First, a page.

Pictures of Australia

I have been to Australia three times on vacation. It was a place I had always wanted to visit but to which I could never get anyone to send me. Fortunately, the places they do send me provide an ample supply of frequent flyer miles. So when I finally sent myself I was able to travel in style. The pictures you see here are a small sampling of the hundreds I took during my first two visits in 1992 and 1994.

I've divided the content into a few categories for easier navigation:
* Natural Wonders
* Unnatural Wonders
* Flora & Fauna
You can find some much better pictures from my 2001 trip on my Australian travel pages, as well as pictures from a lot of other places I've been.

Natural Wonders

The Three Sisters, in the Blue Mountains outside Sydney. There's a lovely legend about the place that involves an aboriginal shaman, his three daughters and a magic bone.

Looking out toward the Blue Mountains. The mountains get their name from the eucalyptus trees that cover the area. The trees release so much eucalyptus oil that from a distance everything takes on a blue haze. The oil is also the reason why forest fires are such a hazard out here.

This was taken from a place called Stanwell Tops, south of Sydney. I remember being told that the town down below was Wollongong. But I've now been reliably informed that that's wrong. It's actually Stanwell Park, which is a suburb of Wollongong. Which was a shame once, since Wollongong was the name of a modem maker back in the early days of my obsession with computers. And Stanwell Park isn't the name of anything, aside from the town in the picture. Still, who remembers Wollongong the modem any more?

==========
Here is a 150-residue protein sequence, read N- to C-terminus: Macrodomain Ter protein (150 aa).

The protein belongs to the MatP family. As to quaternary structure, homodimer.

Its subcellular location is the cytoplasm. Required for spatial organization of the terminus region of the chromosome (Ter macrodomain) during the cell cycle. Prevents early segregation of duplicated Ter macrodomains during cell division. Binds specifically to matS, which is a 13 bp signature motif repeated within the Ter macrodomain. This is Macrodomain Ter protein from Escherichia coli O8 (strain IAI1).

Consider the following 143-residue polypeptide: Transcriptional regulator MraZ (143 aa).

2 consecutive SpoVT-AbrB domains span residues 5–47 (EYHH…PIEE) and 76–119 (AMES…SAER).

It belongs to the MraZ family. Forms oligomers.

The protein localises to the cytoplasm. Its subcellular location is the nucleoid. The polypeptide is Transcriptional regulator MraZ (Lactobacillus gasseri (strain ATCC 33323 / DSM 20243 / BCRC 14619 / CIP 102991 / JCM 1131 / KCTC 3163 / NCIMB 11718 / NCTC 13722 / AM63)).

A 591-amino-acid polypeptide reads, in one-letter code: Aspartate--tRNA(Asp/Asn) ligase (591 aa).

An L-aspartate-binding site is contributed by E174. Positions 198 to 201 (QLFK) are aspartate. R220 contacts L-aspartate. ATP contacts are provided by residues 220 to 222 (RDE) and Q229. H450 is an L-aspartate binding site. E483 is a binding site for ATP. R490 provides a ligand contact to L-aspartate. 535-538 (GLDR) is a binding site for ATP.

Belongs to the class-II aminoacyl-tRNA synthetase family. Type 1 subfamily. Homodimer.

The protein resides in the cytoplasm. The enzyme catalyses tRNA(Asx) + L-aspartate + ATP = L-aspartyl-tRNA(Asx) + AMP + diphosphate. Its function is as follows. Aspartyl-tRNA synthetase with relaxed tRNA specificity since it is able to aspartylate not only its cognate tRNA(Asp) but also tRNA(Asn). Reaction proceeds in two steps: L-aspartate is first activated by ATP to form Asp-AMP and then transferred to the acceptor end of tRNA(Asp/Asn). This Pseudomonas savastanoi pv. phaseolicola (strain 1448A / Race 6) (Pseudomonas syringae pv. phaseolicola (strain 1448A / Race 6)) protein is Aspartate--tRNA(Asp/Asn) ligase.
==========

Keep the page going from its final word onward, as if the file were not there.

A view from the Kuranda Scenic Railway, on the way from Cairns up to Kuranda in the Atherton Tablelands. The route involves fifteen tunnels and forty bridges and was a major piece of engineering less than a century ago.

Uluru, also known as Ayer's Rock, in the Red Center of Australia. Normally a dull brown, it turns a glowing orange when the sun catches it at dawn and dusk. Uluru stands in the middle of a flat, barren plain that runs for hundreds of miles.

And the other kind

Distinctive architecture in Sydney and Brisbane. Several tour guides pointed out that Australia has more MacDonald's per capita than anywhere else in the world. Ignoring for the moment the question of whether this is something to take pride in, I still thought that this was among the best looking MacDonald's I've ever encountered.

A bit of fractured history. This is Cook's Cottage, which now resides in a Melbourne park. The exhibit at the cottage talks about the life of Captain James Cook, who commanded HMS Endeavor to the discovery of Australia. (At least if you ignore the Dutch who found it first. Or the Aboriginals who never knew it was missing...) But Cook never lived here. The cottage was Cook's father's, built after Cook had left to join the Royal Navy. Funny how the exhibit neglects to mention that.

A view of Brisbane from Kangaroo Point on the eastern shore of the Brisbane River. Brisbane is quite a change after visiting Sydney and Melbourne, not just because of the subtropical climate but also because of its vast area. I'm told that Brisbane is one of the largest cities in the world in terms of the land within the city limits.

Traveling in style in the Kuranda rainforest near Cairns (quaintly pronounced Cans by the locals) in Far North Queensland. A genuine WWII-era amphibious duck, just the thing for those seriously washed out roads. In case you're curious, I took this picture from an identical vehicle which was sitting in an equivalent amount of water.

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Comments to: Hank Shiffman, Mountain View, California